In a recent phone conversation, Harris gives the impression that she’s like the mom of your childhood friend, the one who always has food at the ready and the kind of graciousness that only a Southern woman can muster. She says she loves going to the movies, attending church and closely following her daughter’s softball games. Soon, she’s likely to add watching TV to her list of pastimes, mainly because her popular Southern Vampire mysteries are currently being made into an HBO series by Alan Ball, the acclaimed creator of “Six Feet Under.”

Harris is not directly involved in the making of the series, called “True Blood,” but she’s had several meetings with Ball and speaks highly of him.

“He’s so sweet. He’s such a nice guy … very easy to talk to,” she said.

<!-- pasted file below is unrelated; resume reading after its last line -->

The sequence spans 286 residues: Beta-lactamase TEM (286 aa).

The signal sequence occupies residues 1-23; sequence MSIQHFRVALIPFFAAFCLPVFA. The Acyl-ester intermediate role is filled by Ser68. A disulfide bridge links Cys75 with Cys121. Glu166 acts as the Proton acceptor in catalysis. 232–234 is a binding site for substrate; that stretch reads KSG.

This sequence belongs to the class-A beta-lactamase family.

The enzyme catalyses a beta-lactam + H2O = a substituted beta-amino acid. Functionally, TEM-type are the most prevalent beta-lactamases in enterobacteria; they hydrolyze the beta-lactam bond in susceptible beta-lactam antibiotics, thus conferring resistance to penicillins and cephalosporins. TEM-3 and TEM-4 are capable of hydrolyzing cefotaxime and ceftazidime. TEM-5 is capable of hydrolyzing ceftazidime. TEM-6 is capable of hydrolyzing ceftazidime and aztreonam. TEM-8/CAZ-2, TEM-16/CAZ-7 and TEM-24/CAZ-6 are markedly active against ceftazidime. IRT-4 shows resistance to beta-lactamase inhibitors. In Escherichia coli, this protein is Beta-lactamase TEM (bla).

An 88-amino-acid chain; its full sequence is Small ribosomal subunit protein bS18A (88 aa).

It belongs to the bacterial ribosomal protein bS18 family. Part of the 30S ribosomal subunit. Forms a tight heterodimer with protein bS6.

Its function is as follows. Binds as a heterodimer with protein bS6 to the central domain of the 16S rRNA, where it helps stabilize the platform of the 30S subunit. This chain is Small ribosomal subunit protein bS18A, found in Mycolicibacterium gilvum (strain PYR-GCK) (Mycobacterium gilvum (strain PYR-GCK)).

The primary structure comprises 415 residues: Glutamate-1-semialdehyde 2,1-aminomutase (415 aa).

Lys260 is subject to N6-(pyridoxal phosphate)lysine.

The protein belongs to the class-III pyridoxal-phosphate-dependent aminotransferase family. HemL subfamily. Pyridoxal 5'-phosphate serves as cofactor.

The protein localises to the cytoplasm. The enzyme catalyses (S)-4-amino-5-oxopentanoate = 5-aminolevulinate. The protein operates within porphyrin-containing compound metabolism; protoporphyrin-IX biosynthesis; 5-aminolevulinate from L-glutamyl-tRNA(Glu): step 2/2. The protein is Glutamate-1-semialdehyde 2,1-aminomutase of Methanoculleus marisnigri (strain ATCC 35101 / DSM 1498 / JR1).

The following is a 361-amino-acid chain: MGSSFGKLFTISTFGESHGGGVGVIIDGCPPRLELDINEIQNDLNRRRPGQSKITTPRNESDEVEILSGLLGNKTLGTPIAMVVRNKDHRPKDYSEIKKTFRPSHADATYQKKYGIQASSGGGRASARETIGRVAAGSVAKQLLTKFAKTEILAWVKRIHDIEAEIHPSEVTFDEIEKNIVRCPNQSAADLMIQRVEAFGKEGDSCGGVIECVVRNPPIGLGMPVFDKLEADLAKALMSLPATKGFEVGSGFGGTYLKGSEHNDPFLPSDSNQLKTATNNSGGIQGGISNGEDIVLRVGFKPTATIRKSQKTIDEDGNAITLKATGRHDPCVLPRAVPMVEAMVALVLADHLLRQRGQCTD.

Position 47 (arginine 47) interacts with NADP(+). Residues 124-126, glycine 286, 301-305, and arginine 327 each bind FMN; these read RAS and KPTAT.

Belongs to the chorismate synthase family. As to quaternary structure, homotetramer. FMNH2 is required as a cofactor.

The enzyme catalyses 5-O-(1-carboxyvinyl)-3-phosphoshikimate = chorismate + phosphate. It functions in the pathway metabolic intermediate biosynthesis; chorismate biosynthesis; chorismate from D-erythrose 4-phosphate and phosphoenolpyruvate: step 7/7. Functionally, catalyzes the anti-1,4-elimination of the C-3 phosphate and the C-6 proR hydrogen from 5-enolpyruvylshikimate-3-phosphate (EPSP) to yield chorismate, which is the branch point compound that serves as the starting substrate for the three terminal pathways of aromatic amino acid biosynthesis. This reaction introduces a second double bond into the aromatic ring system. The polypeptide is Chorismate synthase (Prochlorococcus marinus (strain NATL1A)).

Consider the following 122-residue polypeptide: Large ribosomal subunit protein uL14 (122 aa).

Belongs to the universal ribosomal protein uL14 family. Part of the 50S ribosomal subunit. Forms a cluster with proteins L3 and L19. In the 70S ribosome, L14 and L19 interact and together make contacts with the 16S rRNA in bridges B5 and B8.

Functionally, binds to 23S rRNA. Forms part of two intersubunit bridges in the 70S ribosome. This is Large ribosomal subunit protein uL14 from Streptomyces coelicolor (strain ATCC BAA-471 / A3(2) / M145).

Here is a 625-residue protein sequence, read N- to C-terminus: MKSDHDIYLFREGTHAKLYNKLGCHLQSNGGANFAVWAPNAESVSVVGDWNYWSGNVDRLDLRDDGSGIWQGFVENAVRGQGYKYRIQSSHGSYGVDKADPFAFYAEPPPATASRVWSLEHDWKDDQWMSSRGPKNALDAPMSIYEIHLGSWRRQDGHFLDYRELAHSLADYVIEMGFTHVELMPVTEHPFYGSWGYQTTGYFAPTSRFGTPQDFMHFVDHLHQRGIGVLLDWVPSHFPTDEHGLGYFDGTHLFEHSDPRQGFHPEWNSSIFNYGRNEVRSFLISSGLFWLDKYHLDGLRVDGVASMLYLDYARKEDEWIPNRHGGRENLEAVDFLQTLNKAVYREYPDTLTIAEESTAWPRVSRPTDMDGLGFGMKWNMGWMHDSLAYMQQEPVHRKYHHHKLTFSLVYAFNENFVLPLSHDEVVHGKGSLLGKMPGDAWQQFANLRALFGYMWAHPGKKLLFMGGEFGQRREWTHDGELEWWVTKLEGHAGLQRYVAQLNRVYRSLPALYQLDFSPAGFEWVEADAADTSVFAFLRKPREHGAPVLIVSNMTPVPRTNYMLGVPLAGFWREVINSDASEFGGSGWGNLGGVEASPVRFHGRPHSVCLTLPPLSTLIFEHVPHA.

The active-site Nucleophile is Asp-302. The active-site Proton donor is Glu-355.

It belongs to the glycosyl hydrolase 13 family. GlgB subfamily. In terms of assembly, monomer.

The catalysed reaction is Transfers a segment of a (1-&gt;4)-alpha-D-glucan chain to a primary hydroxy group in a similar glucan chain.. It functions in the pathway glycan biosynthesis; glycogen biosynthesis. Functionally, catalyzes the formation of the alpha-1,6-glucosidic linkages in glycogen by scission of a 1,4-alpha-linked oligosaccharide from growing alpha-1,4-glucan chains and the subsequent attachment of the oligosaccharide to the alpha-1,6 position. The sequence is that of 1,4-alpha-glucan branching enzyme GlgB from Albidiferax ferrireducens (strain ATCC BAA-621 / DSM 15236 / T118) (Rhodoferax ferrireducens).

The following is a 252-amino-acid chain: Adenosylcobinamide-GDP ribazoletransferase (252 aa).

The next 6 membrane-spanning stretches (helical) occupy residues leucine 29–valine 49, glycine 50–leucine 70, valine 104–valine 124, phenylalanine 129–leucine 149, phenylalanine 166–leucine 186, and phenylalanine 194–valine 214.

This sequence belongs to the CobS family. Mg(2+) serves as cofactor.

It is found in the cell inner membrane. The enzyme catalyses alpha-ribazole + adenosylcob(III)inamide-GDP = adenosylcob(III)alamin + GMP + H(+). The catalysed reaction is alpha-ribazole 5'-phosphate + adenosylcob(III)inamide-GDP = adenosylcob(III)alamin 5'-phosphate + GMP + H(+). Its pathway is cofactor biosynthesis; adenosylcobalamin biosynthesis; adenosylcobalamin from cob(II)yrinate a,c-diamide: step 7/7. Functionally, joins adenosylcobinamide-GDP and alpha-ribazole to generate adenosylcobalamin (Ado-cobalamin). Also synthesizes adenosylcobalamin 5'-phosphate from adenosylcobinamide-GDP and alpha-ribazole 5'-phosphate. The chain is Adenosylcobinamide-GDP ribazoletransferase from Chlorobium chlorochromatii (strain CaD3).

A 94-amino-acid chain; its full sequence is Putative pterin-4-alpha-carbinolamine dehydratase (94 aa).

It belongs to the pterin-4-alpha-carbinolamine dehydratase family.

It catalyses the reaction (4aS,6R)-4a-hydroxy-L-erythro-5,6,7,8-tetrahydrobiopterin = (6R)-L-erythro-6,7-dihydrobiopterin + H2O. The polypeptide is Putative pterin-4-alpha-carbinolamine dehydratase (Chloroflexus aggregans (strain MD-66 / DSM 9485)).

She visited the set earlier this year, where they’re shooting the pilot, and talks excitedly of watching her beloved characters become flesh and blood — emphasis on blood. Anna Paquin plays Sookie, and dyed her hair blond for the role. “True Blood” is slated to air in late fall or early winter this year if HBO approves the pilot, which shouldn’t be an issue with Ball at the helm.

Asked if she’s reached celebrity status in Magnolia, Harris says that so far she’s been able to maintain, for the most part, a quiet life with her anonymity intact. She says that most people in Magnolia had no idea she was even a writer until the news of the TV show hit town. “Of course the big changes will come when the series is on the air,” she says. If the success of “Six Feet Under” is any indication, Harris will have to get used to any number of interruptions in her daily life.

So how did an unassuming gal from Tunica create this vampire empire? Harris wrote the first Sookie book over two years, on a break between her other series. At first, she couldn’t get a publisher to bite, but persevered until it was published. From there, the series took flight.